Treasury expects to issue $25 bln of Government Bonds in June year; says it will collaborate with the RBNZ to ensure the market functions efficiently & yields remain low

Treasury expects to issue $25 bln of Government Bonds in June year; says it will collaborate with the RBNZ to ensure the market functions efficiently & yields remain low

Treasury’s debt department has nearly doubled its bond issuance forecast for the year to June 30, since its last forecast made just a fortnight ago.

The New Zealand Debt Management’s (NZDM) forecast for the 2019/20 New Zealand Government Bond programme is now set at $25 billion.

When Finance Minister Grant Robertson on March 17 announced the first iteration of his COVID-19 relief package (including a limited wage subsidy, benefit increases and business tax changes), NZDM bumped up its forecast issuance for the year to $13 billion.

At the Half Year Economic and Fiscal Update 2019, released on December 10, the programme was forecast to be $10 billion.

So in essence, the government plans to issue 2.5 times more debt than planned before COVID-19.

$8 billion of bonds have already been issued from July 1, 2019 to date. Hence another $17 billion are expected to be issued before June 30.

Meanwhile Treasury Bills on issue are forecast to be $7 billion at June 30 - a $3 billion increase from that forecast two weeks ago.

“Due to the rapidly evolving COVID-19 situation, further updates may be required as new information becomes available,” NZDM said.

Parliament has given Robertson the mandate to borrow up to $52 billion until June 30 to fight COVID-19.

The relief measures he has announced to date are estimated to be worth more than $20 billion. This is still very much a ballpark figure.

The Reserve Bank (RBNZ) is expected to buy many of the bonds on issue.

On March 23 it announced it will buy up to $30 billion of New Zealand Government Bonds on the secondary market over the next 12 months.

NZDM said it was “committed to collaborating closely” with the RBNZ “to ensure the efficient functioning” of the New Zealand Government Bond market.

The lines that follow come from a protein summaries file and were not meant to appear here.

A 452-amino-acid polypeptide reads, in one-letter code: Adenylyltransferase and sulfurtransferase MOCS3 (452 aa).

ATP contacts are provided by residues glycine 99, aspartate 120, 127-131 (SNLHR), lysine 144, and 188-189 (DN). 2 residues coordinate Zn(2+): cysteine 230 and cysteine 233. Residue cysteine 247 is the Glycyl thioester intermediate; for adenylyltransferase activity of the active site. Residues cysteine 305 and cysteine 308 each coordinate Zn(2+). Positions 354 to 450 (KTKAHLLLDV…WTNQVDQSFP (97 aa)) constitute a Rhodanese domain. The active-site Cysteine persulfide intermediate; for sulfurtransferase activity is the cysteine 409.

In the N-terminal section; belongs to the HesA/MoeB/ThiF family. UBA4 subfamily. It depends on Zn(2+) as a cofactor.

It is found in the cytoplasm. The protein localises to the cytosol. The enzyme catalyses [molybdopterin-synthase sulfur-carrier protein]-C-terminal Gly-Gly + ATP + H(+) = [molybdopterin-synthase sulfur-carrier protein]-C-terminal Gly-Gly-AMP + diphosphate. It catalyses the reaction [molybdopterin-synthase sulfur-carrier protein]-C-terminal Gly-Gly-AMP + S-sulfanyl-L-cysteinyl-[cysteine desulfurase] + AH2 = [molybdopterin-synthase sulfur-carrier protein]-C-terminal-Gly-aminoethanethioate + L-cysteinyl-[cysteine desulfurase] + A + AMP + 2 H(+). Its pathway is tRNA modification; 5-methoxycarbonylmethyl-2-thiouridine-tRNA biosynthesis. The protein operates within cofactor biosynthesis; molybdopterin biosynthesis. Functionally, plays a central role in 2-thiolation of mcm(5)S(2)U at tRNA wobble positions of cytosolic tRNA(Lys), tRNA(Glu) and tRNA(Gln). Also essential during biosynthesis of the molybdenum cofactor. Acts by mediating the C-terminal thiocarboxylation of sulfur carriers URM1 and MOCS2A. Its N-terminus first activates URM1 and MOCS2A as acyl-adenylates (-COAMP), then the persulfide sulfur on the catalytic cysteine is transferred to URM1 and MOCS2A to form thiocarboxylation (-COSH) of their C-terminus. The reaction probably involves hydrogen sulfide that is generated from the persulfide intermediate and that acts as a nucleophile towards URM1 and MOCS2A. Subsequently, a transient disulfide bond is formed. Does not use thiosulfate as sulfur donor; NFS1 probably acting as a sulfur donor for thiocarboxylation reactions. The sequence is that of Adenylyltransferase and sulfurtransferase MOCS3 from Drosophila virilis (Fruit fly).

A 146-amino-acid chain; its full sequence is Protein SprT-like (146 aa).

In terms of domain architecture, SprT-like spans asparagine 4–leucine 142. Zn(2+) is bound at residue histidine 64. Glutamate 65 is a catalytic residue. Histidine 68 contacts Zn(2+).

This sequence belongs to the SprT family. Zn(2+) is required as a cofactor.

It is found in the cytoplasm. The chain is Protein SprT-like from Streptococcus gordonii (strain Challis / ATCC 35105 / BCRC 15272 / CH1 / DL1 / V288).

“Implementation of decisions on the speed and composition of purchases have been delegated to Reserve Bank staff, with the objective of keeping yields on NZGBs low and supporting market functioning,” NZDM said.

BNZ interest rate strategist, Nick Smyth, believed the RBNZ's bond buying programme would need to be upsized. 

“It’s difficult to say when an announcement on this front might take place (it is a decision for the Monetary Policy Committee), but, at the very least, we expect the RBNZ to use its operational flexibility to frontload purchases further (it has already increased its weekly purchases to $1.35 billion from an initial target pace of $750 million)," he said.

“Unsurprisingly, there has been a significant reaction in NZGBs to what is an unprecedented amount of issuance, although it is still early days. 

“Roughly, NZGBs are between 8bps (on the 2023s) to 15bps (on the 2029s to 2037s) higher in yield. Swap spreads have tightened.”

For more information, as well as the April issuance schedule, see NZDM’s website.

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15 Comments

If I were bidding into this, as a commercial bank treasury department, and had the capacity to stand back and leave it all the the RBNZ, I would.
If rates were at 10%, and could fall to 0%, it's not worth the risk of non-participation. But what's the worst that can happen today?
The lower rates go, the less anyone will want to lend. An uncontrollable Credit Crunch is coming....

Overseas investors (and banksters) will take most of it, which means more interest payable for NZ inc. Its porkies the government have been paying down debt (check the debt calculator if you dont believe), as they only refer government debt to a percentage of the GDP. Lies on this will be exposed shortly.

The government should just print some money, and hand it directly out to the people in the form of a universal basic income. Paying interest on interest is killing the system, and never sustainable long term. It only favours the few, then fewer. You're not going to get inflation, as all its replacing is money that is nolonger circulating.